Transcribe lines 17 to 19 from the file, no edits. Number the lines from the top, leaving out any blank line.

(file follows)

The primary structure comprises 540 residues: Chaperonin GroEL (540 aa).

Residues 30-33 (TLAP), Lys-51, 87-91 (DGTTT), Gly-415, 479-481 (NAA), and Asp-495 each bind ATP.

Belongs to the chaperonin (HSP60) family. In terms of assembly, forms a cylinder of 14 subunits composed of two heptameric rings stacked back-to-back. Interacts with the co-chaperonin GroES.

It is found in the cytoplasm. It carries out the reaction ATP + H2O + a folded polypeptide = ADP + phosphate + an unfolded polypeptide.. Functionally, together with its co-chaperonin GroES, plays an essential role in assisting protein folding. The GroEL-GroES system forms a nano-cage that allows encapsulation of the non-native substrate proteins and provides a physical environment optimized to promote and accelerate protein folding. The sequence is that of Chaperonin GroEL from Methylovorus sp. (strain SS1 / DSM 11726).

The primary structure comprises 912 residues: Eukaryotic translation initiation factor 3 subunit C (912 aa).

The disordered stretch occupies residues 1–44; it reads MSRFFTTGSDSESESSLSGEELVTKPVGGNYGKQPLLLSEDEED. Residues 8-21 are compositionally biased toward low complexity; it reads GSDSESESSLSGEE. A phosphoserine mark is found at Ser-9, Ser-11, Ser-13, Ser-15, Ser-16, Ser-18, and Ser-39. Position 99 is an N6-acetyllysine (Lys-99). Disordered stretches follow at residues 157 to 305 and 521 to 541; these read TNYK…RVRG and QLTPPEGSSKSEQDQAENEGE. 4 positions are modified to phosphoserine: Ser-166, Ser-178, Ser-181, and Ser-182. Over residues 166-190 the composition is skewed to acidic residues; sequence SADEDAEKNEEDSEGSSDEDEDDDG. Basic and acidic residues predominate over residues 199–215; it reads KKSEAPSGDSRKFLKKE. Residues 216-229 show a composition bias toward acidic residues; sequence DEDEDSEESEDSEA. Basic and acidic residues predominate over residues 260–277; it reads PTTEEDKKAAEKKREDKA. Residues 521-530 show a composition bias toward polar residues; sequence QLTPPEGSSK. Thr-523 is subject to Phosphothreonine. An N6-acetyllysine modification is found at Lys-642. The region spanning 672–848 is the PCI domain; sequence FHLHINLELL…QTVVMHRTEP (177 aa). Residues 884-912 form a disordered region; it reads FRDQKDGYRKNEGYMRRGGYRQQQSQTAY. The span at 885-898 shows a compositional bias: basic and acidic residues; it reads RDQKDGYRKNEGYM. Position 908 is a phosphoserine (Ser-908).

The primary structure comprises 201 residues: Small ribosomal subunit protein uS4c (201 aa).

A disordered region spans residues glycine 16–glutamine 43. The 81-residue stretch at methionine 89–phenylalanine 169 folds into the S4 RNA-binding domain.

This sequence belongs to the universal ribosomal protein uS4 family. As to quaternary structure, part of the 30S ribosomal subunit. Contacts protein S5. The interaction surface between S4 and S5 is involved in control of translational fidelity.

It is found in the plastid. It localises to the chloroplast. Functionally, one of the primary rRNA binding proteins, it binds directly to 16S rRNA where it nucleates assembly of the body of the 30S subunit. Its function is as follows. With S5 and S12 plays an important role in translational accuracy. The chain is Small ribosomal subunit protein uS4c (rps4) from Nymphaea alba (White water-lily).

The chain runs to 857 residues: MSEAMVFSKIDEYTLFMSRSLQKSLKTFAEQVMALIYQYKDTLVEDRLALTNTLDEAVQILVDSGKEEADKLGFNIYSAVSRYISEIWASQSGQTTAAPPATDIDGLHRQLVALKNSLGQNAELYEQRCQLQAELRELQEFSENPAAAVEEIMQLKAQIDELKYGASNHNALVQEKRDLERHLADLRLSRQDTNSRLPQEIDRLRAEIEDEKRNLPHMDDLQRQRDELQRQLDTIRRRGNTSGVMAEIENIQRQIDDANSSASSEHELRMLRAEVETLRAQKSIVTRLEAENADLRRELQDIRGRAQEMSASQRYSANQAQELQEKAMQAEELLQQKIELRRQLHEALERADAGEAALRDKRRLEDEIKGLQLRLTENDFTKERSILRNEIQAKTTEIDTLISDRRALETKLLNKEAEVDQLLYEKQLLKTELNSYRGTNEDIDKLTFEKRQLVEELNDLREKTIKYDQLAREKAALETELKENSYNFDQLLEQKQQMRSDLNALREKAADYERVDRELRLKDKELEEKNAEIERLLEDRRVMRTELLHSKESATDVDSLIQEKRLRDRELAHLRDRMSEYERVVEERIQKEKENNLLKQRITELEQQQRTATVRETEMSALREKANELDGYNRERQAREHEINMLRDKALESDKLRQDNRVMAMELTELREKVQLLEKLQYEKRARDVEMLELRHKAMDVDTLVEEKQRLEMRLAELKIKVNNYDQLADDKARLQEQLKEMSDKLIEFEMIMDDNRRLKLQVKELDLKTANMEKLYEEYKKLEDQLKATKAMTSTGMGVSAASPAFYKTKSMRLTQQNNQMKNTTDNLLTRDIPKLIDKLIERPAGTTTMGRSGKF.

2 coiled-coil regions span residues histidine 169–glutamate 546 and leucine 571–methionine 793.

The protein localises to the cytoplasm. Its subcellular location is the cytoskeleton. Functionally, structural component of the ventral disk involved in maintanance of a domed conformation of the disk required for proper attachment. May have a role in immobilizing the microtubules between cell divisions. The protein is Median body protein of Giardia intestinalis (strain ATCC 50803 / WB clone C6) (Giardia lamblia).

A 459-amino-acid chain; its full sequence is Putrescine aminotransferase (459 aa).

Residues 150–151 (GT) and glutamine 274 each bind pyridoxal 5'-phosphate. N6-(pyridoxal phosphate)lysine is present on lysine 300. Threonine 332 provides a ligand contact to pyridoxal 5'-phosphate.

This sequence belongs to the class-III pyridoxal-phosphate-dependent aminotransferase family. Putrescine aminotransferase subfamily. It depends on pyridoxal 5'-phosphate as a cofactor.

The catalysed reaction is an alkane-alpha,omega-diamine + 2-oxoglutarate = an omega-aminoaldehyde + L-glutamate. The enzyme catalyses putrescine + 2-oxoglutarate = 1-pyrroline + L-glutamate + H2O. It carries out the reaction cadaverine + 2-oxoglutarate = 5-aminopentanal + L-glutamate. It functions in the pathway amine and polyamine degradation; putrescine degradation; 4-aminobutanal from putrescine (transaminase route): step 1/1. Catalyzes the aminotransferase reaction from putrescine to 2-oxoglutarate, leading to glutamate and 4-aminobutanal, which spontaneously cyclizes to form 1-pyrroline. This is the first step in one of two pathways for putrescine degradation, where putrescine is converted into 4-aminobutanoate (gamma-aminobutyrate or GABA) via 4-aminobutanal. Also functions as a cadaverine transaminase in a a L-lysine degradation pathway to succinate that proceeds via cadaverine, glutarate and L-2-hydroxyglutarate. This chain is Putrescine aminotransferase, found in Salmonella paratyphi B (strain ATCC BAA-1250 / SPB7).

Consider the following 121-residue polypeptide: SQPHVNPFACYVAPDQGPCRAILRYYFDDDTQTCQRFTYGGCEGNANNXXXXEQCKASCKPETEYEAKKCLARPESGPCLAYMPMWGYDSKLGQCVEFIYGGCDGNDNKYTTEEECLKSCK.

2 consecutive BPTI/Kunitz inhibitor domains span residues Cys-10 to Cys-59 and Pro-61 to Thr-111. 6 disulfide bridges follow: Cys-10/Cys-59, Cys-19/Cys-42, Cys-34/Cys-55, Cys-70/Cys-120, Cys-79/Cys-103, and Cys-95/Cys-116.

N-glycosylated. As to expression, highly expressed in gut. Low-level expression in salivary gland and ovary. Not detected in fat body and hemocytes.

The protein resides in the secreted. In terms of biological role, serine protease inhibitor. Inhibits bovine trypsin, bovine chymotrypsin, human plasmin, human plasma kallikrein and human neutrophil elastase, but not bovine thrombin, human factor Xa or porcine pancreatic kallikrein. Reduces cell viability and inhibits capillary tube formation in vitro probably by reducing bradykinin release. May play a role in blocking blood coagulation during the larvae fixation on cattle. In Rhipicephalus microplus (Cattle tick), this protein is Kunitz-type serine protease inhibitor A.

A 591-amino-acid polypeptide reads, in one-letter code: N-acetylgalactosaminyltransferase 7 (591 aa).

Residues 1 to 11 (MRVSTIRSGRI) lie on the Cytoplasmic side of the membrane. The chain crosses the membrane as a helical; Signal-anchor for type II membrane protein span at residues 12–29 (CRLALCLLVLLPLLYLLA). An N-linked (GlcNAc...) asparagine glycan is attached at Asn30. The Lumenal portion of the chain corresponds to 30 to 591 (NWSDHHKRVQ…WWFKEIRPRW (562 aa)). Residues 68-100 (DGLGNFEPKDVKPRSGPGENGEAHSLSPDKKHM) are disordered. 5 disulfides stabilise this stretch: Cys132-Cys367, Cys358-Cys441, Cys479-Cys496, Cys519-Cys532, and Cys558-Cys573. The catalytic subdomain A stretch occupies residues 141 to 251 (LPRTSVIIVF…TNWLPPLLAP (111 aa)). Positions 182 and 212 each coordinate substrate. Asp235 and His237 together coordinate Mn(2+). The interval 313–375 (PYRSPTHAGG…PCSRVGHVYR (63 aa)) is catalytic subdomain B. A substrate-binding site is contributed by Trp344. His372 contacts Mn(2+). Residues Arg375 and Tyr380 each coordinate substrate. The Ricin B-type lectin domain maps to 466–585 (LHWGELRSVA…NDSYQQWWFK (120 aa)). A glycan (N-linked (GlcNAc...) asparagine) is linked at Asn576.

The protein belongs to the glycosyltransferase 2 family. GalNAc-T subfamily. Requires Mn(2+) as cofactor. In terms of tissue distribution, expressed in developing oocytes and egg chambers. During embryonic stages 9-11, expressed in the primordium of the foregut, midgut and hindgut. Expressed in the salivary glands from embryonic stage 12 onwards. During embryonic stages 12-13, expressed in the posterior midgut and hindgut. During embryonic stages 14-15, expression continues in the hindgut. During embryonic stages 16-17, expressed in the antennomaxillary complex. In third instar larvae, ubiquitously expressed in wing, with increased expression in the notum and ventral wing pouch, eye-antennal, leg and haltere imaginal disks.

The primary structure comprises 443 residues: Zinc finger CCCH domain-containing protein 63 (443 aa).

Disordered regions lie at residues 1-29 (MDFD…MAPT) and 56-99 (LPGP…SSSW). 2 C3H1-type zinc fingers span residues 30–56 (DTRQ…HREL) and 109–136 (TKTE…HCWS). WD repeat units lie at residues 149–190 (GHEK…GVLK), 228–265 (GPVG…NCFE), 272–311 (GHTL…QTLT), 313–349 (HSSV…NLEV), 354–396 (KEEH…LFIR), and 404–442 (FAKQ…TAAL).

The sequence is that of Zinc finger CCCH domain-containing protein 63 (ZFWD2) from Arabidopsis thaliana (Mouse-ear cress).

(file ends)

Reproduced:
The catalysed reaction is an alkane-alpha,omega-diamine + 2-oxoglutarate = an omega-aminoaldehyde + L-glutamate. The enzyme catalyses putrescine + 2-oxoglutarate = 1-pyrroline + L-glutamate + H2O. It carries out the reaction cadaverine + 2-oxoglutarate = 5-aminopentanal + L-glutamate. It functions in the pathway amine and polyamine degradation; putrescine degradation; 4-aminobutanal from putrescine (transaminase route): step 1/1. Catalyzes the aminotransferase reaction from putrescine to 2-oxoglutarate, leading to glutamate and 4-aminobutanal, which spontaneously cyclizes to form 1-pyrroline. This is the first step in one of two pathways for putrescine degradation, where putrescine is converted into 4-aminobutanoate (gamma-aminobutyrate or GABA) via 4-aminobutanal. Also functions as a cadaverine transaminase in a a L-lysine degradation pathway to succinate that proceeds via cadaverine, glutarate and L-2-hydroxyglutarate. This chain is Putrescine aminotransferase, found in Salmonella paratyphi B (strain ATCC BAA-1250 / SPB7).

Consider the following 121-residue polypeptide: SQPHVNPFACYVAPDQGPCRAILRYYFDDDTQTCQRFTYGGCEGNANNXXXXEQCKASCKPETEYEAKKCLARPESGPCLAYMPMWGYDSKLGQCVEFIYGGCDGNDNKYTTEEECLKSCK.

2 consecutive BPTI/Kunitz inhibitor domains span residues Cys-10 to Cys-59 and Pro-61 to Thr-111. 6 disulfide bridges follow: Cys-10/Cys-59, Cys-19/Cys-42, Cys-34/Cys-55, Cys-70/Cys-120, Cys-79/Cys-103, and Cys-95/Cys-116.